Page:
Genetic Response to Acute Hypoxia in Channel Catfish (Ictaluruspunctatus), Blue Catfish (Ictalurusfurcatus) and Hybrid Catfish
Type of Degreethesis
DepartmentFisheries and Allied Aquacultures
MetadataShow full item record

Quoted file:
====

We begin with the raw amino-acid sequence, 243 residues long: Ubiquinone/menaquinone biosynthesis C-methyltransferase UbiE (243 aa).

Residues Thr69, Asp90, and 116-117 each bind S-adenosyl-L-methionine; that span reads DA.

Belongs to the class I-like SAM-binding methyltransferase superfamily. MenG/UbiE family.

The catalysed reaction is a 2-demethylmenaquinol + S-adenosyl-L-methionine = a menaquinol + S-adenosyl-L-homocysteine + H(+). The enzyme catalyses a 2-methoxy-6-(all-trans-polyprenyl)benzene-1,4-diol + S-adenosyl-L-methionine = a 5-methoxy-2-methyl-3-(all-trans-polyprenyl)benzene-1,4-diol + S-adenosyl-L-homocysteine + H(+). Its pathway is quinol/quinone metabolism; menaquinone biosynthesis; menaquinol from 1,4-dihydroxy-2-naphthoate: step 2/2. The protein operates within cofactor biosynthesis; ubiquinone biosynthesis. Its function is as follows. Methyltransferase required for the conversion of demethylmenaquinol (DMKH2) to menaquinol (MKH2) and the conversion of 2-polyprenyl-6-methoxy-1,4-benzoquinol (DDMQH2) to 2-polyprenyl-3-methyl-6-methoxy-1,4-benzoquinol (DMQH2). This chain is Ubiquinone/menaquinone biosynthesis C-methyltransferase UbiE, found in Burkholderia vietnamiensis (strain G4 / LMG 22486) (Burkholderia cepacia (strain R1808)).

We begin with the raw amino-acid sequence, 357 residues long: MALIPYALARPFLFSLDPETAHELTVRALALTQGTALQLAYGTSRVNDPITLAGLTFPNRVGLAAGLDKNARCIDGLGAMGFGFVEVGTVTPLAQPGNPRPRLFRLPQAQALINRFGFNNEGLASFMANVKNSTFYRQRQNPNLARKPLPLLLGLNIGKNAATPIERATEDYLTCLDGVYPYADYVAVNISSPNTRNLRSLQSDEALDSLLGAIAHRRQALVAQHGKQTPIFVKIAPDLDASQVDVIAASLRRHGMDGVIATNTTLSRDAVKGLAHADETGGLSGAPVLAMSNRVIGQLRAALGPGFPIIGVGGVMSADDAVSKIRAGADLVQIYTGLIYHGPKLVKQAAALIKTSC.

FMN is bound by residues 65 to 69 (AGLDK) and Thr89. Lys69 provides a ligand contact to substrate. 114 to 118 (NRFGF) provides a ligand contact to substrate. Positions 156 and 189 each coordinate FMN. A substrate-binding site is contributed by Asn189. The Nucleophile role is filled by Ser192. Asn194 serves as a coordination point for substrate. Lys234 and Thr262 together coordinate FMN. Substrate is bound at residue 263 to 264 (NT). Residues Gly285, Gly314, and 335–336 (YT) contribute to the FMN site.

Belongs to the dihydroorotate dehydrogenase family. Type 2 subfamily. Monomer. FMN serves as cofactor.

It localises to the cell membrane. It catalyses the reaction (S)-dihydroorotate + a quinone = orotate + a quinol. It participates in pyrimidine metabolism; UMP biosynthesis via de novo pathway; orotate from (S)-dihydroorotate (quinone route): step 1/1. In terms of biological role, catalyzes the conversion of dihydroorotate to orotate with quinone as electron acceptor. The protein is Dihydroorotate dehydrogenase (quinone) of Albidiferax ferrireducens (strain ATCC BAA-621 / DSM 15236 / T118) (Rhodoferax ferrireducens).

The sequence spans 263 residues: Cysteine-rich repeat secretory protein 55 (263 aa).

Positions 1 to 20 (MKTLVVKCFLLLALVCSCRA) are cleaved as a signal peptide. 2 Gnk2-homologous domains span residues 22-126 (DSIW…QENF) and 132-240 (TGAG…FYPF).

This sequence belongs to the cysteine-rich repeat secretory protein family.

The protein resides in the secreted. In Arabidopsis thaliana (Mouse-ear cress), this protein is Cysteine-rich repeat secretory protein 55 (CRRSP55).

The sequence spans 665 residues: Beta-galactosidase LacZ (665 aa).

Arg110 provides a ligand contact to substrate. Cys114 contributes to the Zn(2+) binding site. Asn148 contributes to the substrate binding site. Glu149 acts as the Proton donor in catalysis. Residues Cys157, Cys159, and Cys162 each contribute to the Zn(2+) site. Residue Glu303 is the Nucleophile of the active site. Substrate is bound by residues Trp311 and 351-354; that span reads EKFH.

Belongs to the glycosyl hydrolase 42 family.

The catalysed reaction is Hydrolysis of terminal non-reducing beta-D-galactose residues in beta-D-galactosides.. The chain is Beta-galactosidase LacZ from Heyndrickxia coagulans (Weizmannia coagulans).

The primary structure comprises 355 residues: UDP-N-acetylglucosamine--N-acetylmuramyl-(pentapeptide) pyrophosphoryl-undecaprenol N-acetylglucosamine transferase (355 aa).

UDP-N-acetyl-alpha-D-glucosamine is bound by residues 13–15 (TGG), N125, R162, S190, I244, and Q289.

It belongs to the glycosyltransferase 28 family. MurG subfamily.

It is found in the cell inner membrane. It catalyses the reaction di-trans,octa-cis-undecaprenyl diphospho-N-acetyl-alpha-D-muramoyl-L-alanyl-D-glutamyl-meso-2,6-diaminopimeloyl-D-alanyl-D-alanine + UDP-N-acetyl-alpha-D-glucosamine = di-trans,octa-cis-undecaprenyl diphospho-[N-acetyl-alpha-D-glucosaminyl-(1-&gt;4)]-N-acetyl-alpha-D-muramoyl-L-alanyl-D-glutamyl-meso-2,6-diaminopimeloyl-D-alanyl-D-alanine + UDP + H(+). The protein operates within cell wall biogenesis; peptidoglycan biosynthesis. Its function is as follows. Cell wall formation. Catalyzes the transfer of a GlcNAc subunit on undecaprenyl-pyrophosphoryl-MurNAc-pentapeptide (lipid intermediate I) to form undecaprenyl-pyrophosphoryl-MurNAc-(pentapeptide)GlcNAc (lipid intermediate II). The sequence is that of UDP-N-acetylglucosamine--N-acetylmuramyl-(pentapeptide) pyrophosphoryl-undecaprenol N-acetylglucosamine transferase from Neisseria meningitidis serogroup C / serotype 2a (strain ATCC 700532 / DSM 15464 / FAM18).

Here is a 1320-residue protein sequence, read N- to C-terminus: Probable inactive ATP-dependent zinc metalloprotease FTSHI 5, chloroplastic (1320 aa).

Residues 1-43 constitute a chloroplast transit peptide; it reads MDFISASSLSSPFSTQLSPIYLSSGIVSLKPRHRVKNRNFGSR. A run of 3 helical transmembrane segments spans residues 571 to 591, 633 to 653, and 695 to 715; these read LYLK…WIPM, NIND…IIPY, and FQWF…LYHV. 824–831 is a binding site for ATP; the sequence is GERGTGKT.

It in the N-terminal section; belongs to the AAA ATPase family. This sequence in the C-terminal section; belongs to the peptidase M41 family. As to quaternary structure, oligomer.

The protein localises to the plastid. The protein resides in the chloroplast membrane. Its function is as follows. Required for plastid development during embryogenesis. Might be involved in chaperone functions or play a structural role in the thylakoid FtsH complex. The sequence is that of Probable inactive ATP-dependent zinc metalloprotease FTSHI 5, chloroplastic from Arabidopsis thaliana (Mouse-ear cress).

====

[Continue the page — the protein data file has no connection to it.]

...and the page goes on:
The catfish industry is one of the largestdomestic aquaculture markets in the United States. In aggregate, the industry was valued at $423 million dollars in 2011 and is dominated by the production of channel catfish (Ictaluruspunctatus) and, to a lesser extant, hybrid catfish, a cross between channel female and blue male catfish (Ictalurusfurcatus). Dissolved oxygen (DO) levels are a critical component governing the success and profitability of catfish pond aquaculture. Low DO levels are known to negatively impact feed utilization/growth, health/stress levels, and ultimately survival. However, major gaps remain in our understanding of differential susceptibilities of channel, blue, and hybrid catfish to low DO and the molecular consequences of these events on critical genes governing metabolism/growth, stress/immunity, and overall physiological functions. Here, therefore, we examined both phenotypic and genotypic responses to acute hypoxia in the three catfish groups. It was determined that genotypic reaction to hypoxia is highly variable between the different catfish families, the various tissues and at between time intervals. Six different known catfish genes were investigated at time points of 2, 4, and 8 hr at 2mg/l dissolved oxygen and at 2 and 4 hr at 1.5mg/L in liver and gill tissue. The observed genes HIF-1, HIF-2, BPI, Ferritin, Myostatin and NKEF showed highly variable regulation changes at different time points and oxygen levels. Channel and hybrid catfish showed almost identical phenotypic stress response times while blue catfish were significantly quicker to show observable stress. This pattern of hybrid, channel similarity held true across the majority of treatments tested with this pairing showing much greater sensitivity to the HIF family of genes than their blue counterparts. Hybrid and channel catfish also showed similar genotypic response for BPI genes with multiple significant down regulated time points for BPI genes in gill and liver tissue. Both hybrid and channel catfish recorded their largest fold change of any gene at the 8 hr at 2mg/L time point in the ferritin liver trial reporting an up regulation of 26.9 fold and 75 fold respectively. The only tested gene that showed any similarity between blue and hybrid catfish was myostatin. Blue catfish showed a 24.1 fold up regulation in liver at 4 hr and 1.5mg/L oxygen level while hybrid catfish showed a 21 fold increase in liver tissue at 8 hr at 2mg/L oxygen. Outside of the myostatin gene blue catfish showed muted sensitivity to the treatments compared to channel and hybrid catfish. This study is one of the few investigating acute hypoxia as it relates to genetic change and so there are few other results to compare to. Our findings provide an early foundation of understanding of the consequences of low oxygen events and should provide a scientific basis upon which to set minimum DO thresholds for catfish aquaculture.
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